Preserving a unique part of Australia’s maritime history is what motivates a small but dedicated team of volunteers here at Albany’s Historic Whaling Station.
On most days you will find one of these volunteers welcoming visitors onboard the restored Cheynes IV whale chaser ship. Helping them safely navigate the ship’s multiple decks and answering their many and diverse questions.
This week, one of the Historic Whaling Station’s longest serving volunteers, Terry Brownley, was acknowledged with a Certificate of Appreciation, as part of the National Volunteer Week celebrations.
For over 17 years, the retired Wheatbelt farmer, has dedicated much of his spare time to the Cheynes IV and her visitors. Not only has Terry welcomed thousands of visitors onboard during this time, he has also been involved in many long-term restoration projects including the engine room and sonar pit. Plus, countless hours of general maintenance, cleaning and painting to ensure the historic vessels preservation for future generations.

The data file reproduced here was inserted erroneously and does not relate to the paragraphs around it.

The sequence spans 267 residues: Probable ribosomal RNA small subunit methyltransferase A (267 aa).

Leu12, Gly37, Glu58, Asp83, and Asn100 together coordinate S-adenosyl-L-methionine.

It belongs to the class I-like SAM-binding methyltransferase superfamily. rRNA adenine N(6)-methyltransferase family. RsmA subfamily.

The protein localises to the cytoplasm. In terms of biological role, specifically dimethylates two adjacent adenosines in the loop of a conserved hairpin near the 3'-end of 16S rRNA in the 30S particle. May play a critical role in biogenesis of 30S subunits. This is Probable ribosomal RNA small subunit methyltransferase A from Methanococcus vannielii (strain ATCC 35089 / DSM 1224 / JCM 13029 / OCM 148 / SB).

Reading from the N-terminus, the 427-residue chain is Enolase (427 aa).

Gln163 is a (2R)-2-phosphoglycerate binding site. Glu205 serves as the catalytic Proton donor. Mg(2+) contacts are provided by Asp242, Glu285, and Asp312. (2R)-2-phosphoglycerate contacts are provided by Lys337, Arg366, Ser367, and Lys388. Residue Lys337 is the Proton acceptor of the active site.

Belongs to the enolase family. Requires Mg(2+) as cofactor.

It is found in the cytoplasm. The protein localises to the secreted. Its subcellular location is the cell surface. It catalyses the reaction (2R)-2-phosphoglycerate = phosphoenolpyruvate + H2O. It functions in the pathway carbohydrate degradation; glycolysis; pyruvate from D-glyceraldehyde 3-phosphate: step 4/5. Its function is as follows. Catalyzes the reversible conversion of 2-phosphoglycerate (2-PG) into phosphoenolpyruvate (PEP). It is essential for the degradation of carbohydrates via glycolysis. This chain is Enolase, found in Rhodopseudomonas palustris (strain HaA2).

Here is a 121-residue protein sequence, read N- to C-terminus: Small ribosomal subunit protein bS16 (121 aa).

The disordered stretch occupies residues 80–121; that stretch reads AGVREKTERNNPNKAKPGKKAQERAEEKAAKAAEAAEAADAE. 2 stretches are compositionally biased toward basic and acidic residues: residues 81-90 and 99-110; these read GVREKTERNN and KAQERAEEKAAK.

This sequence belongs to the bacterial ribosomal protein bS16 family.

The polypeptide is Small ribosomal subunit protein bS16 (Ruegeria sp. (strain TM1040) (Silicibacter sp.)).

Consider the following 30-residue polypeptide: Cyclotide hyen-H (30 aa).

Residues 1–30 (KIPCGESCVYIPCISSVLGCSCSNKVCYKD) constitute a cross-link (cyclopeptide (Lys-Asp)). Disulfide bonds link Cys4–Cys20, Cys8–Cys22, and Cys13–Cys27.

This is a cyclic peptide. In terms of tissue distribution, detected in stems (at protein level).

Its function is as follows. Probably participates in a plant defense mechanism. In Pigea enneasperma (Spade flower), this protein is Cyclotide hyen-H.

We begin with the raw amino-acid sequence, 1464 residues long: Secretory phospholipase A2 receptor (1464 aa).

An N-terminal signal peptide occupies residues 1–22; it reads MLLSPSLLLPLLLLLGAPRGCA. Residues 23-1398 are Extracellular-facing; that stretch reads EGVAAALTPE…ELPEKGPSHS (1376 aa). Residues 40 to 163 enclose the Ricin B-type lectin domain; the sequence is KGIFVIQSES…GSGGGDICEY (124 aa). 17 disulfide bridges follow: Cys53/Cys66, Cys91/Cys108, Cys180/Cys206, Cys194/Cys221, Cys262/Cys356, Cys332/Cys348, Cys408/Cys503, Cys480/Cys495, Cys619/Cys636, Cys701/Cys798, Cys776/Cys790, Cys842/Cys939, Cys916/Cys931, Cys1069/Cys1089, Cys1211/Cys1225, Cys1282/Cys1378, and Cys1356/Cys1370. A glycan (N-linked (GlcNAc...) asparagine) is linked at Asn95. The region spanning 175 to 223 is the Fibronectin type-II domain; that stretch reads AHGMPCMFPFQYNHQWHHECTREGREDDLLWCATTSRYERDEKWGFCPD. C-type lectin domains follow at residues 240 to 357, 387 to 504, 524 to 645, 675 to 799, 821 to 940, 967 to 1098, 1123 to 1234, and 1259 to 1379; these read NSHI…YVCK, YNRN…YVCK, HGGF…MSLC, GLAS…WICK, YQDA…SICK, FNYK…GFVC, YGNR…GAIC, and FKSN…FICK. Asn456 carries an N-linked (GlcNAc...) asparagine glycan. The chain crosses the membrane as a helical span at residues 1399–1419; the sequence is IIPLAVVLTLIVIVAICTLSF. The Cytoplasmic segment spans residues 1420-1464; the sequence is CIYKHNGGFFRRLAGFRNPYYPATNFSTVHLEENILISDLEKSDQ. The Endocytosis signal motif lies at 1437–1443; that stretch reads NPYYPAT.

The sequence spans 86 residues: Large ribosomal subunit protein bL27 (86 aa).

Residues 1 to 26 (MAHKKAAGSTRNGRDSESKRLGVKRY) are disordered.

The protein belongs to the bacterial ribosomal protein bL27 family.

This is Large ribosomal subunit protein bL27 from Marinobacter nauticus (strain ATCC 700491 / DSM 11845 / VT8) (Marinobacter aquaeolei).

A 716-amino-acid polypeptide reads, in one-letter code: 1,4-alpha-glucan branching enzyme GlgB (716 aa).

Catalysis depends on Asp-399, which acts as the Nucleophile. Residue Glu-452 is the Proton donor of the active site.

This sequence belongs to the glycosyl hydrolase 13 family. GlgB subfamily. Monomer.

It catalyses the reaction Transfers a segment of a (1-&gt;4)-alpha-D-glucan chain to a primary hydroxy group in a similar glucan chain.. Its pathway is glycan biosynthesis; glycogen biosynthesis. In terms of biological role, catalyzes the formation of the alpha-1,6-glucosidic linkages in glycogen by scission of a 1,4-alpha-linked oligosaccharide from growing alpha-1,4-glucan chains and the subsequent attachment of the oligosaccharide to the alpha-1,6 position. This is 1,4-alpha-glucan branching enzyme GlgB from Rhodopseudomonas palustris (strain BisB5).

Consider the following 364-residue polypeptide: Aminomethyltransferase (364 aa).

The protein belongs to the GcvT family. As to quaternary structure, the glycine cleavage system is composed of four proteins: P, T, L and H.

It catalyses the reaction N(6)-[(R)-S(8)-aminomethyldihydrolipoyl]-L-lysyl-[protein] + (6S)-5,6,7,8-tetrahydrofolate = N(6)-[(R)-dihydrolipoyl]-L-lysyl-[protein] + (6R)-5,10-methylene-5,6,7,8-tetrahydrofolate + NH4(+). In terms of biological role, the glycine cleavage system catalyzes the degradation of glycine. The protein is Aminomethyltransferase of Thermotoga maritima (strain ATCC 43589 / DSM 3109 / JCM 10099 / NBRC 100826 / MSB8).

The engine room restoration project took over six years to complete, and saw Terry working alongside the Historic Whaling Station’s maintenance team and past whaling company engineer, now fellow Cheynes VI volunteer, Stuart Clements, to clean, repair and repaint the equipment in the correct colours.
After close to two decades of volunteering, Terry has now retired and is passing the paintbrush onto the next team of volunteers, including the newest face of the Cheynes IV volunteer team, Neil Massey.
Terry’s dedicated approach over many years, has been a significant contribution to the historic whale chaser being well-maintained, despite its exposure to the elements. This is such an important part of the story of the whaling station and its place in the whaling industry. We are most appreciative of Terry’s consistent efforts in making sure that we can continue to share our maritime history.
Enjoy your retirement Terry!